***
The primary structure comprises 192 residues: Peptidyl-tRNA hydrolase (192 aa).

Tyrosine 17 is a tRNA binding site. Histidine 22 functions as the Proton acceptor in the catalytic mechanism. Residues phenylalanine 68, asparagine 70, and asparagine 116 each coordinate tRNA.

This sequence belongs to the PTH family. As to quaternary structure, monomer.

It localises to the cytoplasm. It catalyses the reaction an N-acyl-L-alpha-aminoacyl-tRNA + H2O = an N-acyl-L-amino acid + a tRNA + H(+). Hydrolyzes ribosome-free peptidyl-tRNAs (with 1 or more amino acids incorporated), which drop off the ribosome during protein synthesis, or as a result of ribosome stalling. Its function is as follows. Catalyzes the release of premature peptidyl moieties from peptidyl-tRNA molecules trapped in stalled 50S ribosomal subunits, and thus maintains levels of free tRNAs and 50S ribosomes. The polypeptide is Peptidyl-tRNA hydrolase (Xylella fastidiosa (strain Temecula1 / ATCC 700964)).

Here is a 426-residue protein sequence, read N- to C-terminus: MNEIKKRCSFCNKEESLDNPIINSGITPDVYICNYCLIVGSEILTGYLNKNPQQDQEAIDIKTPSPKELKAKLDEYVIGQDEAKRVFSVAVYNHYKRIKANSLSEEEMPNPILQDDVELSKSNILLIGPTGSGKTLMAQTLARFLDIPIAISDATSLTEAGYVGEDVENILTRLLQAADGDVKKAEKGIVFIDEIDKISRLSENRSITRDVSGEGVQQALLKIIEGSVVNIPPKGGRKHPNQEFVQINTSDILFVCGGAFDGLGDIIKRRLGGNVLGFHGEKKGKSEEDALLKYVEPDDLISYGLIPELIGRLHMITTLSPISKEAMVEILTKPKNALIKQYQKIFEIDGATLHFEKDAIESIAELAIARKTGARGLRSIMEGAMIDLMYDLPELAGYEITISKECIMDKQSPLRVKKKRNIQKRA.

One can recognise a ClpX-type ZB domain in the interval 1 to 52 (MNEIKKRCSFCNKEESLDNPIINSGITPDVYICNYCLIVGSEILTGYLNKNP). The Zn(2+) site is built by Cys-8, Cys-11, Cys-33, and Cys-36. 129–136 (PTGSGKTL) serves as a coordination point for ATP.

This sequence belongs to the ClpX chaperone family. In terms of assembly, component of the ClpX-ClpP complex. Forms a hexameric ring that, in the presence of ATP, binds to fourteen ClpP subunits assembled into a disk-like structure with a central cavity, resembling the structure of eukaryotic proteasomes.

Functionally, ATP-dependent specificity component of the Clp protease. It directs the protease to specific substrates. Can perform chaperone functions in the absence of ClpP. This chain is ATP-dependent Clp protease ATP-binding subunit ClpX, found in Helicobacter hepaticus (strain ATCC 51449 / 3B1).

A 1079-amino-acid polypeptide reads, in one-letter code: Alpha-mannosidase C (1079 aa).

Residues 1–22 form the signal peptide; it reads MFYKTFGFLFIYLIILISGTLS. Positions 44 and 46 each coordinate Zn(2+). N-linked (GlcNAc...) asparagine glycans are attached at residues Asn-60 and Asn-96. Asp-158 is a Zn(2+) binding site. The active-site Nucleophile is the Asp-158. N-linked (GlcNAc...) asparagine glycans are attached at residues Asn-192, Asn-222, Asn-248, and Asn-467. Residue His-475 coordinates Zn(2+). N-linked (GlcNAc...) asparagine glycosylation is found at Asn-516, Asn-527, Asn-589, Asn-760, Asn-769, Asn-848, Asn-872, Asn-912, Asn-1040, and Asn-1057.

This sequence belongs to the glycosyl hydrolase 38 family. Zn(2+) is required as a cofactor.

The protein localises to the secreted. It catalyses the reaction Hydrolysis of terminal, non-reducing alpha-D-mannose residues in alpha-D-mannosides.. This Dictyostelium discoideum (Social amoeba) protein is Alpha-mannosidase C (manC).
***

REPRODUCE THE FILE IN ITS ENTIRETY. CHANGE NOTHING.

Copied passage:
The primary structure comprises 192 residues: Peptidyl-tRNA hydrolase (192 aa).

Tyrosine 17 is a tRNA binding site. Histidine 22 functions as the Proton acceptor in the catalytic mechanism. Residues phenylalanine 68, asparagine 70, and asparagine 116 each coordinate tRNA.

This sequence belongs to the PTH family. As to quaternary structure, monomer.

It localises to the cytoplasm. It catalyses the reaction an N-acyl-L-alpha-aminoacyl-tRNA + H2O = an N-acyl-L-amino acid + a tRNA + H(+). Hydrolyzes ribosome-free peptidyl-tRNAs (with 1 or more amino acids incorporated), which drop off the ribosome during protein synthesis, or as a result of ribosome stalling. Its function is as follows. Catalyzes the release of premature peptidyl moieties from peptidyl-tRNA molecules trapped in stalled 50S ribosomal subunits, and thus maintains levels of free tRNAs and 50S ribosomes. The polypeptide is Peptidyl-tRNA hydrolase (Xylella fastidiosa (strain Temecula1 / ATCC 700964)).

Here is a 426-residue protein sequence, read N- to C-terminus: MNEIKKRCSFCNKEESLDNPIINSGITPDVYICNYCLIVGSEILTGYLNKNPQQDQEAIDIKTPSPKELKAKLDEYVIGQDEAKRVFSVAVYNHYKRIKANSLSEEEMPNPILQDDVELSKSNILLIGPTGSGKTLMAQTLARFLDIPIAISDATSLTEAGYVGEDVENILTRLLQAADGDVKKAEKGIVFIDEIDKISRLSENRSITRDVSGEGVQQALLKIIEGSVVNIPPKGGRKHPNQEFVQINTSDILFVCGGAFDGLGDIIKRRLGGNVLGFHGEKKGKSEEDALLKYVEPDDLISYGLIPELIGRLHMITTLSPISKEAMVEILTKPKNALIKQYQKIFEIDGATLHFEKDAIESIAELAIARKTGARGLRSIMEGAMIDLMYDLPELAGYEITISKECIMDKQSPLRVKKKRNIQKRA.

One can recognise a ClpX-type ZB domain in the interval 1 to 52 (MNEIKKRCSFCNKEESLDNPIINSGITPDVYICNYCLIVGSEILTGYLNKNP). The Zn(2+) site is built by Cys-8, Cys-11, Cys-33, and Cys-36. 129–136 (PTGSGKTL) serves as a coordination point for ATP.

This sequence belongs to the ClpX chaperone family. In terms of assembly, component of the ClpX-ClpP complex. Forms a hexameric ring that, in the presence of ATP, binds to fourteen ClpP subunits assembled into a disk-like structure with a central cavity, resembling the structure of eukaryotic proteasomes.

Functionally, ATP-dependent specificity component of the Clp protease. It directs the protease to specific substrates. Can perform chaperone functions in the absence of ClpP. This chain is ATP-dependent Clp protease ATP-binding subunit ClpX, found in Helicobacter hepaticus (strain ATCC 51449 / 3B1).

A 1079-amino-acid polypeptide reads, in one-letter code: Alpha-mannosidase C (1079 aa).

Residues 1–22 form the signal peptide; it reads MFYKTFGFLFIYLIILISGTLS. Positions 44 and 46 each coordinate Zn(2+). N-linked (GlcNAc...) asparagine glycans are attached at residues Asn-60 and Asn-96. Asp-158 is a Zn(2+) binding site. The active-site Nucleophile is the Asp-158. N-linked (GlcNAc...) asparagine glycans are attached at residues Asn-192, Asn-222, Asn-248, and Asn-467. Residue His-475 coordinates Zn(2+). N-linked (GlcNAc...) asparagine glycosylation is found at Asn-516, Asn-527, Asn-589, Asn-760, Asn-769, Asn-848, Asn-872, Asn-912, Asn-1040, and Asn-1057.

This sequence belongs to the glycosyl hydrolase 38 family. Zn(2+) is required as a cofactor.

The protein localises to the secreted. It catalyses the reaction Hydrolysis of terminal, non-reducing alpha-D-mannose residues in alpha-D-mannosides.. This Dictyostelium discoideum (Social amoeba) protein is Alpha-mannosidase C (manC).